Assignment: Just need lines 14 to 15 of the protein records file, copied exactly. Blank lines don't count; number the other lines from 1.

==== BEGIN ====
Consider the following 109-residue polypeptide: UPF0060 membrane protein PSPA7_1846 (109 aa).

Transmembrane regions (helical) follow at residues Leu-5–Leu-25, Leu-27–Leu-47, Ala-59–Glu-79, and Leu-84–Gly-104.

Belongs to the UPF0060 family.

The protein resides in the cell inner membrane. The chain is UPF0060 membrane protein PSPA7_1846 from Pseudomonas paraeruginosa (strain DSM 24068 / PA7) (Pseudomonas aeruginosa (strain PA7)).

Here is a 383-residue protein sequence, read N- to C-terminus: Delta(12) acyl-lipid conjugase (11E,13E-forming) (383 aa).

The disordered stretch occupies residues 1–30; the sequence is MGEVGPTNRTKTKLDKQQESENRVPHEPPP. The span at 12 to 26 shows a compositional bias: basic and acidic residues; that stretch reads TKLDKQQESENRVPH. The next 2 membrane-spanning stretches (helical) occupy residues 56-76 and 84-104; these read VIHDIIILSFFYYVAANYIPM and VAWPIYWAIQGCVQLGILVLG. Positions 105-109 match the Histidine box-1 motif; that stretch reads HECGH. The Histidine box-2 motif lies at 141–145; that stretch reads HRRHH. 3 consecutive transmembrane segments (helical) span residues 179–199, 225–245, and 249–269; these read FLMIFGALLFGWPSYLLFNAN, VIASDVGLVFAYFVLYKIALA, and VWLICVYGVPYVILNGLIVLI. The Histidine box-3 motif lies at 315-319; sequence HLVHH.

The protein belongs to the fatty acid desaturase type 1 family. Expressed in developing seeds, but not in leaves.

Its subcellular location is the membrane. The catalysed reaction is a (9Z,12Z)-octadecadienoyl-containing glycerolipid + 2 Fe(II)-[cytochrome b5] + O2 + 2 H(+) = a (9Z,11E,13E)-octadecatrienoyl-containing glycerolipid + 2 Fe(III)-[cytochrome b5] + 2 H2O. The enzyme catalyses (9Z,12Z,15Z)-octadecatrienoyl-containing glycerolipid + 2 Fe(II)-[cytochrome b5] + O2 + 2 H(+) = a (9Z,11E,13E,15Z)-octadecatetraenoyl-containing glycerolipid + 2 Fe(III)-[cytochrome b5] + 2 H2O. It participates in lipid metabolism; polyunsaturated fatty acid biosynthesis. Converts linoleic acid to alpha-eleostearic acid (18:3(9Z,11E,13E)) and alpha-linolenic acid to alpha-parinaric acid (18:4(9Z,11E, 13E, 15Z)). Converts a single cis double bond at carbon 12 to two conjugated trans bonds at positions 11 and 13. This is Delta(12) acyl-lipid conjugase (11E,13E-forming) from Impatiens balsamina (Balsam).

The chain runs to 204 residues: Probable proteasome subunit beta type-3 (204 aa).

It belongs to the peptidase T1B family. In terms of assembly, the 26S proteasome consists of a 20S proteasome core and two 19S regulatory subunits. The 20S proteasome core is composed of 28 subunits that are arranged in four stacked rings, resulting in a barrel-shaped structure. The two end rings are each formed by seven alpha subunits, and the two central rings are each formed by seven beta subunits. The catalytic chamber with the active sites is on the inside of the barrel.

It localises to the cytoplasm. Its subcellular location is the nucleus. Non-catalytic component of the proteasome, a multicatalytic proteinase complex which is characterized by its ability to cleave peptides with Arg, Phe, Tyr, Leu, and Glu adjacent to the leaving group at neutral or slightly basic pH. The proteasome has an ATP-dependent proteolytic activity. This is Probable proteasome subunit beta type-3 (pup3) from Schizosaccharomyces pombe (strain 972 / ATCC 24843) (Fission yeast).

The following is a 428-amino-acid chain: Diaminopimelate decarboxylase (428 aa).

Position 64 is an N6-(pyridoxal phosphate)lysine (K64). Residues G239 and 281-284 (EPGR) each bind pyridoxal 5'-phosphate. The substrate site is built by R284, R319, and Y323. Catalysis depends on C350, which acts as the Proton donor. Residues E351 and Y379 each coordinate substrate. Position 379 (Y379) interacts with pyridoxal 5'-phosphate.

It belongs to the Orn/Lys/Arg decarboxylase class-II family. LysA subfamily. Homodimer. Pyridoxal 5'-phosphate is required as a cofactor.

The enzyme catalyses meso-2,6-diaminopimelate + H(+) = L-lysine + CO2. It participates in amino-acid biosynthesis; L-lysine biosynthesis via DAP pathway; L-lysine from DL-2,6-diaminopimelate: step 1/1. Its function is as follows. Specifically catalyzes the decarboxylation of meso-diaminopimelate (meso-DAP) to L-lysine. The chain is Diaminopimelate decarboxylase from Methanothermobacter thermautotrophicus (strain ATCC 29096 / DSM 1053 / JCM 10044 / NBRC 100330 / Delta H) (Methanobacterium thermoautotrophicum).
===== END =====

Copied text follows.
It belongs to the Orn/Lys/Arg decarboxylase class-II family. LysA subfamily. Homodimer. Pyridoxal 5'-phosphate is required as a cofactor.

The enzyme catalyses meso-2,6-diaminopimelate + H(+) = L-lysine + CO2. It participates in amino-acid biosynthesis; L-lysine biosynthesis via DAP pathway; L-lysine from DL-2,6-diaminopimelate: step 1/1. Its function is as follows. Specifically catalyzes the decarboxylation of meso-diaminopimelate (meso-DAP) to L-lysine. The chain is Diaminopimelate decarboxylase from Methanothermobacter thermautotrophicus (strain ATCC 29096 / DSM 1053 / JCM 10044 / NBRC 100330 / Delta H) (Methanobacterium thermoautotrophicum).